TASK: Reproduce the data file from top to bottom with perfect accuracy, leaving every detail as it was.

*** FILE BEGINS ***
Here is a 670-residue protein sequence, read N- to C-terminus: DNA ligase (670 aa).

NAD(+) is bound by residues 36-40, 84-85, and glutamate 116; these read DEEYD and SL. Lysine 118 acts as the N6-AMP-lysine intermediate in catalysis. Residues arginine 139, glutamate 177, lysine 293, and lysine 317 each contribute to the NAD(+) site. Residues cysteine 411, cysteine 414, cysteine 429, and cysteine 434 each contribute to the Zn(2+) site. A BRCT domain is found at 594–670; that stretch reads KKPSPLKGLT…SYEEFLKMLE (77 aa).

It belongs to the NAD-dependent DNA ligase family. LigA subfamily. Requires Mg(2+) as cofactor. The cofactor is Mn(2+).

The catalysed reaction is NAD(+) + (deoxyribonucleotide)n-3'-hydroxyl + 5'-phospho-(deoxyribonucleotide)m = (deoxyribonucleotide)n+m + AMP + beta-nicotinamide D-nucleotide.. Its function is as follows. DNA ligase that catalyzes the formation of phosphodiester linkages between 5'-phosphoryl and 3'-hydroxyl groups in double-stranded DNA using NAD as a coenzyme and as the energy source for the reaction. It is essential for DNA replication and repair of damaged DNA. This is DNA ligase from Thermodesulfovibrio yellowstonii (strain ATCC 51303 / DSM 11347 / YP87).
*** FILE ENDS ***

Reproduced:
Here is a 670-residue protein sequence, read N- to C-terminus: DNA ligase (670 aa).

NAD(+) is bound by residues 36-40, 84-85, and glutamate 116; these read DEEYD and SL. Lysine 118 acts as the N6-AMP-lysine intermediate in catalysis. Residues arginine 139, glutamate 177, lysine 293, and lysine 317 each contribute to the NAD(+) site. Residues cysteine 411, cysteine 414, cysteine 429, and cysteine 434 each contribute to the Zn(2+) site. A BRCT domain is found at 594–670; that stretch reads KKPSPLKGLT…SYEEFLKMLE (77 aa).

It belongs to the NAD-dependent DNA ligase family. LigA subfamily. Requires Mg(2+) as cofactor. The cofactor is Mn(2+).

The catalysed reaction is NAD(+) + (deoxyribonucleotide)n-3'-hydroxyl + 5'-phospho-(deoxyribonucleotide)m = (deoxyribonucleotide)n+m + AMP + beta-nicotinamide D-nucleotide.. Its function is as follows. DNA ligase that catalyzes the formation of phosphodiester linkages between 5'-phosphoryl and 3'-hydroxyl groups in double-stranded DNA using NAD as a coenzyme and as the energy source for the reaction. It is essential for DNA replication and repair of damaged DNA. This is DNA ligase from Thermodesulfovibrio yellowstonii (strain ATCC 51303 / DSM 11347 / YP87).